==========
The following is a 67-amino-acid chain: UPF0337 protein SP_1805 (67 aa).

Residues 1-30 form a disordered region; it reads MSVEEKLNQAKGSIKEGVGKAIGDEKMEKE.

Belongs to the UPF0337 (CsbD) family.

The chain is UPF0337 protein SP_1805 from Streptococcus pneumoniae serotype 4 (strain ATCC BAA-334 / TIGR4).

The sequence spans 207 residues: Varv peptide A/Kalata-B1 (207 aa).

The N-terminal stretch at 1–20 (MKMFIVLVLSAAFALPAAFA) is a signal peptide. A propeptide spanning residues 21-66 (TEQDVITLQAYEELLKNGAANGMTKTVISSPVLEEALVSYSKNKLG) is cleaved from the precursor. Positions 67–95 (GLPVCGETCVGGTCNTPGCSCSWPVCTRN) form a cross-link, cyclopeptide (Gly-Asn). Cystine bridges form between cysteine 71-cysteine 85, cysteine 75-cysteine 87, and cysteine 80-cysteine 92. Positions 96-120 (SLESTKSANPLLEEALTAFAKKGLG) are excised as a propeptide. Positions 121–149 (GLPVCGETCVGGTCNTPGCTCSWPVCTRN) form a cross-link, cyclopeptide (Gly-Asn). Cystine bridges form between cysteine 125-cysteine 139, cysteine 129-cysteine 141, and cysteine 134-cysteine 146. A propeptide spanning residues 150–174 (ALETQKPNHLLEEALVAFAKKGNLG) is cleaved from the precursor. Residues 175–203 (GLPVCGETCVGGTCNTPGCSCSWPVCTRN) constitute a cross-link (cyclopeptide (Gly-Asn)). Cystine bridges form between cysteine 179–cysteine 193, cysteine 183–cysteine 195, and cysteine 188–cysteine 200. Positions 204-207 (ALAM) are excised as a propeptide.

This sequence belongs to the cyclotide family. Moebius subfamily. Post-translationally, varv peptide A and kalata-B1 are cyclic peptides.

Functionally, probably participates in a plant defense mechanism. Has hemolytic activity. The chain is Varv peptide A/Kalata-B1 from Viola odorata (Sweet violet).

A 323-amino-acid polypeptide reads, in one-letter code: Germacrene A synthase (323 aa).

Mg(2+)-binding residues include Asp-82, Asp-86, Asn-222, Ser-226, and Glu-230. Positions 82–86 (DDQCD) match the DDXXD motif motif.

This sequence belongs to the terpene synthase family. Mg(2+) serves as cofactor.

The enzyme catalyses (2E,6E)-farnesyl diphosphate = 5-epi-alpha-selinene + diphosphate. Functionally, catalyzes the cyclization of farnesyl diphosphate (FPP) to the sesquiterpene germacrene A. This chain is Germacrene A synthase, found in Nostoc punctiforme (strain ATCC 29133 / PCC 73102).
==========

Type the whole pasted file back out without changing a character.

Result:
The following is a 67-amino-acid chain: UPF0337 protein SP_1805 (67 aa).

Residues 1-30 form a disordered region; it reads MSVEEKLNQAKGSIKEGVGKAIGDEKMEKE.

Belongs to the UPF0337 (CsbD) family.

The chain is UPF0337 protein SP_1805 from Streptococcus pneumoniae serotype 4 (strain ATCC BAA-334 / TIGR4).

The sequence spans 207 residues: Varv peptide A/Kalata-B1 (207 aa).

The N-terminal stretch at 1–20 (MKMFIVLVLSAAFALPAAFA) is a signal peptide. A propeptide spanning residues 21-66 (TEQDVITLQAYEELLKNGAANGMTKTVISSPVLEEALVSYSKNKLG) is cleaved from the precursor. Positions 67–95 (GLPVCGETCVGGTCNTPGCSCSWPVCTRN) form a cross-link, cyclopeptide (Gly-Asn). Cystine bridges form between cysteine 71-cysteine 85, cysteine 75-cysteine 87, and cysteine 80-cysteine 92. Positions 96-120 (SLESTKSANPLLEEALTAFAKKGLG) are excised as a propeptide. Positions 121–149 (GLPVCGETCVGGTCNTPGCTCSWPVCTRN) form a cross-link, cyclopeptide (Gly-Asn). Cystine bridges form between cysteine 125-cysteine 139, cysteine 129-cysteine 141, and cysteine 134-cysteine 146. A propeptide spanning residues 150–174 (ALETQKPNHLLEEALVAFAKKGNLG) is cleaved from the precursor. Residues 175–203 (GLPVCGETCVGGTCNTPGCSCSWPVCTRN) constitute a cross-link (cyclopeptide (Gly-Asn)). Cystine bridges form between cysteine 179–cysteine 193, cysteine 183–cysteine 195, and cysteine 188–cysteine 200. Positions 204-207 (ALAM) are excised as a propeptide.

This sequence belongs to the cyclotide family. Moebius subfamily. Post-translationally, varv peptide A and kalata-B1 are cyclic peptides.

Functionally, probably participates in a plant defense mechanism. Has hemolytic activity. The chain is Varv peptide A/Kalata-B1 from Viola odorata (Sweet violet).

A 323-amino-acid polypeptide reads, in one-letter code: Germacrene A synthase (323 aa).

Mg(2+)-binding residues include Asp-82, Asp-86, Asn-222, Ser-226, and Glu-230. Positions 82–86 (DDQCD) match the DDXXD motif motif.

This sequence belongs to the terpene synthase family. Mg(2+) serves as cofactor.

The enzyme catalyses (2E,6E)-farnesyl diphosphate = 5-epi-alpha-selinene + diphosphate. Functionally, catalyzes the cyclization of farnesyl diphosphate (FPP) to the sesquiterpene germacrene A. This chain is Germacrene A synthase, found in Nostoc punctiforme (strain ATCC 29133 / PCC 73102).